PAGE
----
We did the hotels together: The James and then Crosby. As indicated before, the one in the lobby of the James is not listed, and the one listed on the map as the one in the lobby is not apparent anywhere in real life. The guys at The James Hotel were really helpful in simply offering up how to see the other two without our asking.
Three at The James Hotel
One at Crosby Hotel
There was also this one outside of the American Folk Art Museum.
Six at the Time Warner Building at Columbus Circle. Oh sweet mercy of air conditioning.
Drenched, thirsty, starving, we headed to Cooper Square at some point. Along the way, I bought some fruit and a protein bar that had chocolate because I was craving both along with a third or fourth bottle of water. We sat in Cooper Square while I ate. The sun had started to set, so it was around only 90 degrees at this point.
S found a 7-11 to get a Coke slurpie. I saw a Vivi’s and got a bubble tea. Oh sweet mercy of air conditioning and ice cold drinks. We also saw some typical NYC scenes along the way.
The Tide Is High wave is listed at The Kimmel Center NYU. We found the Kimmel Center. We walked around the Kimmel Center. I suggested we go into the park across from the Kimmel Center, but the map on the phone told us we were going the wrong way. We went into the Kimmel Center. I sat on the stairs of the Kimmel Center as S climbed them to look around. One of the guards spoke to her about the waves and he was like, I’ll show you. She beckoned me, and I climbed up after her. He took us up the escalator and indicated, It’s through there.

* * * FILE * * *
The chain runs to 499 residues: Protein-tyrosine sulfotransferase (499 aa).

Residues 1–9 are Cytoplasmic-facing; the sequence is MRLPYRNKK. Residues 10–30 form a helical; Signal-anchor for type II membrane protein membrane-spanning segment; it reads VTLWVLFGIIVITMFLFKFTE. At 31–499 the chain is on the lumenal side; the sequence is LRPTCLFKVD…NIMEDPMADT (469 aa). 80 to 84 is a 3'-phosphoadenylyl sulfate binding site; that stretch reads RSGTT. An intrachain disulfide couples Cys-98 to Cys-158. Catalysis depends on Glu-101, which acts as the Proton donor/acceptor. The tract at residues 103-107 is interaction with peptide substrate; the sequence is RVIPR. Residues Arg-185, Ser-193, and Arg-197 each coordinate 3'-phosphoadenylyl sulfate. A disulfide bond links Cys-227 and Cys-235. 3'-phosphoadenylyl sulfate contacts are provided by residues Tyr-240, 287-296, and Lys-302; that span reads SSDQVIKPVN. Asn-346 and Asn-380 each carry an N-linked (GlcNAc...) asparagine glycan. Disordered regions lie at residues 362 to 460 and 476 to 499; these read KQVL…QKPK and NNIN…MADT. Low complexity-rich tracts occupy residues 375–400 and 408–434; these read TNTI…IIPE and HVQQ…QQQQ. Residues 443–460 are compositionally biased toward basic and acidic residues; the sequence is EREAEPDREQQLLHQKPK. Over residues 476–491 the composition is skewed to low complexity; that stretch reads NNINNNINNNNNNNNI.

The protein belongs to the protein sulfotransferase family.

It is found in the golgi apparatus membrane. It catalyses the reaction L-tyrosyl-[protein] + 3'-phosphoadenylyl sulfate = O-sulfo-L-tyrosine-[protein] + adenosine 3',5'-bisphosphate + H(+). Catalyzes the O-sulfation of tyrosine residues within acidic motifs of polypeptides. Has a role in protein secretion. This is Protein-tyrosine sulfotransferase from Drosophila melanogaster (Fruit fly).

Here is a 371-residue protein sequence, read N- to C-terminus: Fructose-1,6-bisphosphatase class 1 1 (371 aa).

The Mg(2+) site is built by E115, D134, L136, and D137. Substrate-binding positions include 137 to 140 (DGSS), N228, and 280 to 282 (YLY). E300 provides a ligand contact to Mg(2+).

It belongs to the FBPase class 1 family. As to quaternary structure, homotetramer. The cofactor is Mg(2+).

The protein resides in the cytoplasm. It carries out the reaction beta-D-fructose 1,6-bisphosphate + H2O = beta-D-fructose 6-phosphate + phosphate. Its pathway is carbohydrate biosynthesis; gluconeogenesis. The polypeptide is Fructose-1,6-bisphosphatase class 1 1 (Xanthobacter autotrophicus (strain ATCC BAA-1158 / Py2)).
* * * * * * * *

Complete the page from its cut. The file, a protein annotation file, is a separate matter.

We walked down a hall and entered a room and there it stood. It wasn’t a special wave or THE wave we were looking for. However, something felt magical about it. Maybe because I was about to pass out from heat exhaustion. Maybe because it didn’t have a rope around it as most of the indoor ones do. Maybe because it’s orange and I like orange. Maybe because in the fading light, it glimmered. Again, that could be the onset of dehydration, but still. Magnificent.
We thanked the guard, who had seen quite a few on his own, and called it a day. We’d spent about ten hours searching for waves in NYC summer heat. It was time to pack it in for now.
As a follow up, S got to see more in Brooklyn, on Roosevelt Island, and in other parts of Manhattan. The outliers are the ones in Yankee Stadium and Staten Island. The list may not have all checks by the time the sculptures come down, but it was an honest and determined effort to finish it.
I realize it’s for a bigger cause. However. The next time anyone wants to set up statues across NYC, call us. We’ll make a map and checklist and maybe we’ll offer prizes. Okay, we’re not offering prizes, but we can make a list and a map. It’s really simple. See?